Legend Of The Red Dragon - Web FAQ Part One
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Still more color codes?
I found some other color codes besides those mentioned in the Darkhorse Tavern menu. I didn't include them because besides working only in the flowers, they just duplicated what other color codes did.

On a related note, try entering the following in the flowers:

`r1`c`r2`c`r3`c`r4`c`r5`c`r6`c`r7`c`r0`c`ycool eh?

Will the real [player name] please stand up?!!!!!
I previously mentioned using color codes in your name in order to make it look "cool". Well, that's not the only possible use for color codes in your name! As I also mentioned before, you can have the bar tender at the inn change your name for a nominal fee. Through creative use of color codes, you can change your name so that it looks the same as someone else's name in the players listings and in mail, messages, etc. but is recognized as different by the game! This let's you kill other players, make announcements, write mail (including romantic mail!), etc. in such a way that it appears that someone else did it!

If you write romantic mail, then the name the other player will see the invitation as coming from the name you have at the time you leave the mail, but the daily log will show the name you have at the time the invitation is accepted/rejected! If you pull this off right, the only indication the victim will get will be the difference in your charm versus the charm of the person whose name you copied. You could also, if female, write romantic mail to a guy masquerading as his lover then change your name to another guy's name thus resulting in a daily log entry that makes it look like he got laid by another guy! This can be made even harder to detect by using an IGM that lets you change your gender.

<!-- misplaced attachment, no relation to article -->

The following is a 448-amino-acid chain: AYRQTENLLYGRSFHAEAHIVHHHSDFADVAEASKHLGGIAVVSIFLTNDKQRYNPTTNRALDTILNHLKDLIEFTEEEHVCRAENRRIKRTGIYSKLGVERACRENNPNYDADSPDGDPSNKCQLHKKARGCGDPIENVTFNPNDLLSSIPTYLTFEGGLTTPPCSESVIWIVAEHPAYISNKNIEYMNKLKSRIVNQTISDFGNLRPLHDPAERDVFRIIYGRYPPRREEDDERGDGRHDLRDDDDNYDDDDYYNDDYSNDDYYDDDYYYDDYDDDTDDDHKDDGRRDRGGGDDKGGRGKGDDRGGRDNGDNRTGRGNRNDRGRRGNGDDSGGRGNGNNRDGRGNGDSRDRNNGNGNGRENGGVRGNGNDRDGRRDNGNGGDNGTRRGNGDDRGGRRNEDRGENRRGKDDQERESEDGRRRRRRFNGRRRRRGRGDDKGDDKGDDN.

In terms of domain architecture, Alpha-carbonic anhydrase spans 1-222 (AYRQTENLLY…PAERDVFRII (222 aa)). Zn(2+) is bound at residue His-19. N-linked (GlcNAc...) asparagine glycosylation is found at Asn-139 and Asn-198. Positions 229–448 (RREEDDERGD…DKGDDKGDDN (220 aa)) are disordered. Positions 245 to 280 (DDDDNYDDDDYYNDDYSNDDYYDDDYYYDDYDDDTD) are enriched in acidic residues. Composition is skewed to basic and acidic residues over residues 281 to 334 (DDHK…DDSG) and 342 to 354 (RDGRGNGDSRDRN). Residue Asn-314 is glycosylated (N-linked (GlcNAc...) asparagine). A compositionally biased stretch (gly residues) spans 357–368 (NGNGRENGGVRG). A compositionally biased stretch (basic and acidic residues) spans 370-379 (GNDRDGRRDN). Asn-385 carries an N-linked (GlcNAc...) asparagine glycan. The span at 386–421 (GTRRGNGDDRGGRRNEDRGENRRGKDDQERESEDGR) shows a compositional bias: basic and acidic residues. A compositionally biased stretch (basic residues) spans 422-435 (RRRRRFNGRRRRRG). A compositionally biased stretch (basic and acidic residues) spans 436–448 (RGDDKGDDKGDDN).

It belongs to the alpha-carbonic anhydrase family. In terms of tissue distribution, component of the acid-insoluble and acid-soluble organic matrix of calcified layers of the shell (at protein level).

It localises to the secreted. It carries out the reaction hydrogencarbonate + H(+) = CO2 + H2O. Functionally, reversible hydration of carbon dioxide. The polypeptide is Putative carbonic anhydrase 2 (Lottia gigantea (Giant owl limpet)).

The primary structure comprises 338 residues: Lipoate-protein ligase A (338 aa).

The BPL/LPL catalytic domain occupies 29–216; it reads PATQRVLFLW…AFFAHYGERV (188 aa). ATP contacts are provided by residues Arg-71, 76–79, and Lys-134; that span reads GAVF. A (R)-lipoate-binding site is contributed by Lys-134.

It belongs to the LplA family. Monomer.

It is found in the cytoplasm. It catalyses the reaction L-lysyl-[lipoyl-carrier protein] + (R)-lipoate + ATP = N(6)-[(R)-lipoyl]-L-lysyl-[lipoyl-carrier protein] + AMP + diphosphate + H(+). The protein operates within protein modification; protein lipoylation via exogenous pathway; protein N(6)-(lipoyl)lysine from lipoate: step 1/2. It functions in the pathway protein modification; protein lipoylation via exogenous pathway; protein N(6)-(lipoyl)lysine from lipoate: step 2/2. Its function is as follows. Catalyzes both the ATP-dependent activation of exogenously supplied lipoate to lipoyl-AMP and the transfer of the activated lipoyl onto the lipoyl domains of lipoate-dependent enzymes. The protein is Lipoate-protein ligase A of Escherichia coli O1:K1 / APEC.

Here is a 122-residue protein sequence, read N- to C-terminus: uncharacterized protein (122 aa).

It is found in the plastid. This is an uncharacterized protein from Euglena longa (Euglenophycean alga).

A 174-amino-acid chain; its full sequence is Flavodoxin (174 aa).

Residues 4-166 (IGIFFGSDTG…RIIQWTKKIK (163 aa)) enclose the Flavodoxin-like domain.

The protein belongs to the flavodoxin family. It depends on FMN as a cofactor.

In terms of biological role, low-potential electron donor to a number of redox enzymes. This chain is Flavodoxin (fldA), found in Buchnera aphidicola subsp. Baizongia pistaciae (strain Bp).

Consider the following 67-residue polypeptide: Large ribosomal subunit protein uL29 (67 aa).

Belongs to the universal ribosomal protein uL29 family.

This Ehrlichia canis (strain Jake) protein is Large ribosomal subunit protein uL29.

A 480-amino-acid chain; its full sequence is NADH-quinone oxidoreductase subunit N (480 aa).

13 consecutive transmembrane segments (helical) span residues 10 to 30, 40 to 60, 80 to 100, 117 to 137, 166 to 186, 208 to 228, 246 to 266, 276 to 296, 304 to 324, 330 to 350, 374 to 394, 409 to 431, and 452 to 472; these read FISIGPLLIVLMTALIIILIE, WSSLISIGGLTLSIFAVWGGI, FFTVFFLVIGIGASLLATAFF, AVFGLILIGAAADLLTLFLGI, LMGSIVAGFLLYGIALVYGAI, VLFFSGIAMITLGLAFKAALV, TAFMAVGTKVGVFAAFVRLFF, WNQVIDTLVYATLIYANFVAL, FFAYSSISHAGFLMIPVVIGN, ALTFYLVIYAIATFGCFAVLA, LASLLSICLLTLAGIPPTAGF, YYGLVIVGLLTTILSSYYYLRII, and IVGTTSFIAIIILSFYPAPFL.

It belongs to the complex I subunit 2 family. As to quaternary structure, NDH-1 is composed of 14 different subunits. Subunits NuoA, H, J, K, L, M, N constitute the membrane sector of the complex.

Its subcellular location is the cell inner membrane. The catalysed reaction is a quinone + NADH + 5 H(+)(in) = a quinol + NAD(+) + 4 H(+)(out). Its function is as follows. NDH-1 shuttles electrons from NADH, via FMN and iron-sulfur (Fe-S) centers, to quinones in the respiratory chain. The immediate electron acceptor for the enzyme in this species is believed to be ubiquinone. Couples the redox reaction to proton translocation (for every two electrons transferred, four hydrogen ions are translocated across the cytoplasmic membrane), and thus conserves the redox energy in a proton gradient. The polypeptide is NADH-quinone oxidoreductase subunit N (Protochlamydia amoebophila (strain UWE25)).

Beware that this is sometimes viewed as a form of cyber rape, and is almost guaranteed to make some people angry!

This is mainly used as a joke, though theoretically it could have strategic value. The possible uses of this technique are endless. If you decide to do this you should keep two things in mind:

#1 This can have unforeseen consequences which can get you and/or someone else in a *lot* of trouble!

#2 It is not difficult for someone of normal or near normal intelligence to figure out who really killed a player, posted a message, wrote "romantic mail", or made an announcement in the daily log. Admittedly, however, many of those who play LORD don't fall into either of those two categories :)


How do you defend yourself against this? The only really effective way is to use a name, possibly with color codes, that is so long that it uses up the limit of characters and thus cannot be duplicated so that it appears exactly the same but is treated as different by the game. Thus "`@Death `$to `#all" can be imitated, but nobody can come up with a name that appears exactly the same, yet has at least one character that is different, so anyone trying to forge this name can be easily recognized as a fraud!

If someobody is forging romantic mail from your spouse/partner then one clue will be the charm reported when you're asked if you want to accept or reject the invitation. If it is radically different from what it was the last time you got a genuine invitation then it is probably an imposter.

The only surefire way to make sure you accept an invitation only from your partner is to have them send you a coded message with the invitation. In other words, instead of accepting the message offered by the game, substitute your own, distinct message. Such as "It's really me sugarbumbs", for example. You should do likewise with the romantic mail you yourself send.